Written by: Phindile Le Bris Sithole-Spong
I know it has been a couple weeks since the 2021 Met Gala, but there is something that I have been wanting to share about this year’s Met Gala. Like many, I was so excited to see what was worn by the distinguished celebrities and influencers. And as exciting as it was, I was also aware of the scarcity of black creatives, in this case black designers that are represented on the red carpet.
Like big events such as the Oscars or the Grammys, the Met Gala is a wonderful opportunity for designers and design houses to showcase their work. This allows them to be seen on a global stage dressing some of the most influential people in the world. Consequently, the lack of representation has always been glaring, and has unfortunately been a reality for many black creatives in the fashion industry. This year however, the pain of this reality struck home a little harder as the theme for the Met Gala was: “In America: A lexicon of fashion.” While the theme itself is open to interpretation, the simple mention of the word “America” should have (at least in my humble opinion) included a wide range of African American and indigenous designers. Furthermore, the word “Lexicon” refers to references. Notably, African American designers have shown their imminence through their references and their unquestionable fashion influence, these designers have, throughout time defined decades of fashion trends. Essentially, their work can no longer take a back seat! – their work is worthy of centre stages and influential runways! – their work should be supported and honoured!
Despite the fact that representation of African American designers was rather low at the Met Gala, there were some highlights that revealed that African American designers are not forgotten, in fact, these highlights were probably a sign that such designers have emerged and will continue to emerge. For instance, the head of fashion for Instagram Eva Chen wore a vibrant Christopher John Rogers dress that had a strong nod to the LGBTQIA community. New York representative Alexandria Ocasio-Cortez wore a custom strapless dress by Brother Vellies with the words “Tax the rich” written on the back. The biggest support of black designers however, came from Formula 1 driver, Lewis Hamilton who bought an entire table at the gala and invited young, up and coming black designers to the event (what a champion!).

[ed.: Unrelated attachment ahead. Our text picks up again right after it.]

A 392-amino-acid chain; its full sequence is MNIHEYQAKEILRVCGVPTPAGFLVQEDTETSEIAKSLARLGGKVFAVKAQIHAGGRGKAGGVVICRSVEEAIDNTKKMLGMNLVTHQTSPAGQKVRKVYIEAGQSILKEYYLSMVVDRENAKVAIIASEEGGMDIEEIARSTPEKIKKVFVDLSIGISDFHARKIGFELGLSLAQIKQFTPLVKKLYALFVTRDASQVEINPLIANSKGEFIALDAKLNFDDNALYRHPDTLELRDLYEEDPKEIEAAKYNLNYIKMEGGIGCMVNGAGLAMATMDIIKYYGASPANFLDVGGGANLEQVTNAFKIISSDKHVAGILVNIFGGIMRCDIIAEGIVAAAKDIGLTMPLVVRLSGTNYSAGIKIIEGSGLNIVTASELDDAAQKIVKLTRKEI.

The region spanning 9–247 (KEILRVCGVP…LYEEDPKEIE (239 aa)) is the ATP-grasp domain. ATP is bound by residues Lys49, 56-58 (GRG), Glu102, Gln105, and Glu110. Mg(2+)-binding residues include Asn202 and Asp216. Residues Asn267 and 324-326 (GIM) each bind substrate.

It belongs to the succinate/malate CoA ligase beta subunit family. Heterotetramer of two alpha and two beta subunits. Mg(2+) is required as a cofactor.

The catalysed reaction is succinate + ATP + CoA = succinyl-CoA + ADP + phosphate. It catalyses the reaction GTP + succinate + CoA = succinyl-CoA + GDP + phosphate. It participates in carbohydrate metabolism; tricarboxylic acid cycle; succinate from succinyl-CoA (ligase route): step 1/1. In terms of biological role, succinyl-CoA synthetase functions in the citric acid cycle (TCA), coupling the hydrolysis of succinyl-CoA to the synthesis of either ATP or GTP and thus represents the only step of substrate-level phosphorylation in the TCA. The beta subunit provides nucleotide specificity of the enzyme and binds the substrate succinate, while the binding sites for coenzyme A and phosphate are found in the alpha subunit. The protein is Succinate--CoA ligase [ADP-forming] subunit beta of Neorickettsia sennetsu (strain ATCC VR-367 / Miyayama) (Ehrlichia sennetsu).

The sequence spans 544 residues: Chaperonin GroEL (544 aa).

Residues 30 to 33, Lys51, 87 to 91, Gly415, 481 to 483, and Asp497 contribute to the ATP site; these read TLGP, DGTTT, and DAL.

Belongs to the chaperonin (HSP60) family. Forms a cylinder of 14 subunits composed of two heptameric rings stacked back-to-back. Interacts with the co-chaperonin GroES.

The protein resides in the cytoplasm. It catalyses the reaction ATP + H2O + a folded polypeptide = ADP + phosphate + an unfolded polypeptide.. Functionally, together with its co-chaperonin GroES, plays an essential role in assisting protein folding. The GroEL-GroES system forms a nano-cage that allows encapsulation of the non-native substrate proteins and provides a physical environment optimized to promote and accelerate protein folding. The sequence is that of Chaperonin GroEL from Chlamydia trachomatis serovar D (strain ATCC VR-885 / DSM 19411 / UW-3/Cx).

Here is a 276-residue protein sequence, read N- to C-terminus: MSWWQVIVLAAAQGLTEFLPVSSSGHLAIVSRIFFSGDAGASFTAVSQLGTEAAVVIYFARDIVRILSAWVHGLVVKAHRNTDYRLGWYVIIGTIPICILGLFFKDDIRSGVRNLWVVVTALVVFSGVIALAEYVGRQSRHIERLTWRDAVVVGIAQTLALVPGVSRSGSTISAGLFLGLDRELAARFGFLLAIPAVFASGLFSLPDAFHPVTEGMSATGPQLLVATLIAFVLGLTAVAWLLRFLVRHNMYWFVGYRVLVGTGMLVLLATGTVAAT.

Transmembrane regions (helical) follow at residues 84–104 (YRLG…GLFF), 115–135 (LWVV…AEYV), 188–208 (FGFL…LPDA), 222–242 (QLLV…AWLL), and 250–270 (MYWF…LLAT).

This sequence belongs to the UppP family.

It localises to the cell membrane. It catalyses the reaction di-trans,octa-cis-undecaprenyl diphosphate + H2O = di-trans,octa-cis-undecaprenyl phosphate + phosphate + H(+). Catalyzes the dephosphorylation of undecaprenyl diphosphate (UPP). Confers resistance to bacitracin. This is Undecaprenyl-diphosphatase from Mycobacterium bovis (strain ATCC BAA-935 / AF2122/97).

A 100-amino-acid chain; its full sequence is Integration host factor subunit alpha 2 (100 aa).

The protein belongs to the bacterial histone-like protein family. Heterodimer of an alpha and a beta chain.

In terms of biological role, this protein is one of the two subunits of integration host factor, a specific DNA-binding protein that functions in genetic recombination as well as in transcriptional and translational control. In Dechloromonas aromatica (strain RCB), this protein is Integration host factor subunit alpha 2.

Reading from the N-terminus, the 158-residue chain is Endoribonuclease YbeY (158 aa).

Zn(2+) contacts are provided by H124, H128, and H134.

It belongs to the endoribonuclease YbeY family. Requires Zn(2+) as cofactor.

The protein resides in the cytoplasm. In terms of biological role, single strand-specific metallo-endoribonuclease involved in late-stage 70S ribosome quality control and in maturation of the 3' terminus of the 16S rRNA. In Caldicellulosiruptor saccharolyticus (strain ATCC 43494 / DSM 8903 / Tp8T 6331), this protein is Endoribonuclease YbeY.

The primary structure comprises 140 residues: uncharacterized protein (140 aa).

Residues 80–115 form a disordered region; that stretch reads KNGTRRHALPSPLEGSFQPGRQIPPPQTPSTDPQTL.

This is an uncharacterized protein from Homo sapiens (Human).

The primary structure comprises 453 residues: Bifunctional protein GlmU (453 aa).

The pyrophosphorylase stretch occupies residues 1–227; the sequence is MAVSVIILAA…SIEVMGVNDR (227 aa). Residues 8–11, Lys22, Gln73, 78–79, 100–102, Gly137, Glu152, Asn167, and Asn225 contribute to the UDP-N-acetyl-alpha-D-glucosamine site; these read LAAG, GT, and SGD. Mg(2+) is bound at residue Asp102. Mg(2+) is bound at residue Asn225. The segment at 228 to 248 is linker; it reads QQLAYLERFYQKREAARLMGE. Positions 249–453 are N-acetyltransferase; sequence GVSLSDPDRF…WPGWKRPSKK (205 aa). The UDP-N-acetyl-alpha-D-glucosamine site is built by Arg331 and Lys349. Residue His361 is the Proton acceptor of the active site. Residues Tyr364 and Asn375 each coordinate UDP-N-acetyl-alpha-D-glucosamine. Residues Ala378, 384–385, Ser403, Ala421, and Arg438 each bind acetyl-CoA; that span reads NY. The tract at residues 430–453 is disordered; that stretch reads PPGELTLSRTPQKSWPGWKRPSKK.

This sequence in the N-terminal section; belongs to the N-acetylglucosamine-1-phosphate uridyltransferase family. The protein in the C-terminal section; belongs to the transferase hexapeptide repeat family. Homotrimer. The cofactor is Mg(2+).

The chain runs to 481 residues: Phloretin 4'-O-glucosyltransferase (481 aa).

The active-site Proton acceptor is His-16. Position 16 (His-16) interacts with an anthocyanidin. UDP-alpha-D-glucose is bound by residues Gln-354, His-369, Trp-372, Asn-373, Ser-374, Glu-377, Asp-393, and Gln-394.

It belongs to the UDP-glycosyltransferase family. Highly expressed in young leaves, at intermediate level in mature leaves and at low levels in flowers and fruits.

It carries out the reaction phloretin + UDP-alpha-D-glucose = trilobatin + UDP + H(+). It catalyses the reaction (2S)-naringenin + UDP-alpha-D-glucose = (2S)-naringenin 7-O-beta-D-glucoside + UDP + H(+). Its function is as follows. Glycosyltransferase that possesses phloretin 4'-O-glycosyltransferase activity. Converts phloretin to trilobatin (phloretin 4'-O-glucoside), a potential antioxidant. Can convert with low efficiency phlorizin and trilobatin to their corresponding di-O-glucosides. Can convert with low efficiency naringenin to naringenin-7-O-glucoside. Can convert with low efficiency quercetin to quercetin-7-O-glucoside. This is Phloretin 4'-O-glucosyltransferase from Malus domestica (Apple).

I commend Eva, Alexandria and Lewis. They blatantly opened up a world of opportunities for black designers. Their actions become a global reminder that no matter how big or small, we can all contribute towards supporting, honoring and elevating black creatives in all spaces. So, even if we cannot necessarily buy a whole tables at events like the Met Gala, we can start by supporting local designers and black owned businesses.